SEN league tables could be first step to selection, warn campaigners
Special schools could become "selective" if SEN performance tables are published for the first time, campaigners have warned.
Ministers have announced plans to make public details of the progress of the lowest-achieving 20 per cent of pupils as a way of helping parents to judge schools. The proposals were included in the SEN green paper, published earlier this month.
Organisations representing SEN teachers say the introduction of the tables would lead to special schools being ranked, which could in turn lead heads to refuse to take children with severe needs.
The tables would show the achievements of children working below standard national curriculum levels and their "progress" in P-scale data, which is used to show the achievements of children who are working below level 1, on the normal scale of achievement.
Special schools have had to submit P-scale data to the Department for Education for the past two years, but to date the information has not been made public.
Lorraine Petersen, chief executive of the National Association for Special Educational Needs (Nasen), said there was a risk that data would be "misinterpreted".
"Parents might think they can use them to select a school for their child in the same way as they would for a mainstream primary or secondary," she said.
"P scales are not meant to be about assessment, they are a snapshot of a child's progress. In some schools half the pupils can be absent because of hospital stays and a league table might not be able to explain this.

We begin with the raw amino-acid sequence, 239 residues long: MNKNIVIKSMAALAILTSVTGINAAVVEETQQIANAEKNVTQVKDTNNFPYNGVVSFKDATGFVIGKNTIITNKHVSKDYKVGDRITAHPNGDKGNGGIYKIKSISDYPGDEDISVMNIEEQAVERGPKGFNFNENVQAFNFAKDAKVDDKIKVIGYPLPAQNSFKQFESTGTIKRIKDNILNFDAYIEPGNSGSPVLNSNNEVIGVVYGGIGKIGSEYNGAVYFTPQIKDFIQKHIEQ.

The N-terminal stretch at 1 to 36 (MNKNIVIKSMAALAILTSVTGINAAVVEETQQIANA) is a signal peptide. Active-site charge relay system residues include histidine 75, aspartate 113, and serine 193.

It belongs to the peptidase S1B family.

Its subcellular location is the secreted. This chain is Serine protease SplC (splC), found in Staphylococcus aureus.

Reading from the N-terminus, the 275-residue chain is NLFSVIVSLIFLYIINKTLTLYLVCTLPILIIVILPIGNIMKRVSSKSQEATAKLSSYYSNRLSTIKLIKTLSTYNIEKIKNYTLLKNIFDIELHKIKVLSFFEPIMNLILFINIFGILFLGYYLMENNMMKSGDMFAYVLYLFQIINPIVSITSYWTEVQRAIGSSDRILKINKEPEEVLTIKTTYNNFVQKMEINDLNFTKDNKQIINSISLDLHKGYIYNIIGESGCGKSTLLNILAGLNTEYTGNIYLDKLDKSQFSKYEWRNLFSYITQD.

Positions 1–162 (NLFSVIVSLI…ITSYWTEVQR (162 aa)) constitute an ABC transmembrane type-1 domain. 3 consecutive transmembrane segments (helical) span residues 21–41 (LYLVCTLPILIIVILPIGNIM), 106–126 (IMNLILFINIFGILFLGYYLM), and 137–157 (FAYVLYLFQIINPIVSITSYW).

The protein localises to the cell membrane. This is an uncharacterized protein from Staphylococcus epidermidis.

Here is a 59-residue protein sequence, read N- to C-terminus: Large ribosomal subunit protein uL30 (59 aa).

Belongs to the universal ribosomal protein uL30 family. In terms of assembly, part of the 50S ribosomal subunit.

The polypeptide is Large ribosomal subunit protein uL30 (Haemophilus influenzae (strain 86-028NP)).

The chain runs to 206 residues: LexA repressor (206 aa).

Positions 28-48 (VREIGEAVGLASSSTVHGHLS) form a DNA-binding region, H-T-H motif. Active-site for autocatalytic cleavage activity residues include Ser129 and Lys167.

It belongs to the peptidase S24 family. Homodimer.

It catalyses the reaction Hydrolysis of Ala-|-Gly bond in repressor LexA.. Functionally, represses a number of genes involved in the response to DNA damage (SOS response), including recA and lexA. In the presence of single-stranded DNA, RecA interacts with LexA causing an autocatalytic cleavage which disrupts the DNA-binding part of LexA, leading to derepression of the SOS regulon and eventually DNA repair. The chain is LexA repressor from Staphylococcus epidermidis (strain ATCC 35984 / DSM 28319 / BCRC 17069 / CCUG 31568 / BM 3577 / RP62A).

"This could lead to special schools becoming more selective," she added, "especially if they are asked to take a child with complex, overlapping needs.
"The potential for this is even greater because of the introduction of academies and free schools," Ms Petersen said.
Claire Dorer, chief executive of the National Association of Independent Schools and Non-Maintained Special Schools, said: "This data should not be seen as the be-all and end-all of a child's progress - that's something far more sensitive than just numbers.
"Selection could be an unintended consequence if parents get the idea they can rank special schools, combined with the idea in the green paper that the Government wants them to have more choice about their child's education."
But David Bateson, chairman of the Federation of Leaders in Special Education and principal of Ash Field School and Assistive Technology Assessment Centre in Leicester, said teachers should not be worried.
"There has been no collective intake of breath; heads are happy to be helpful and transparent," he said.
"Special schools would be interested to know if colleagues down the road were doing a 'better' job."
A DfE spokesperson said: "Progress measures have been introduced for all schools so that they are no longer measured by arbitrary target of five A* to C but how they help those with complex needs to progress. Publishing more data is designed to give families more information about schools in their area."
SEN green paper, pages 26-27
Politicians first attempted to make public the school performance of children with SEN ten years ago. An average point score was included in league tables so their key stage 2 test results could be "quantified".
Pupil progress has also been introduced to league tables by using the CVA "value added" score for each school.
Special schools are listed separately on league tables and their national test results are published.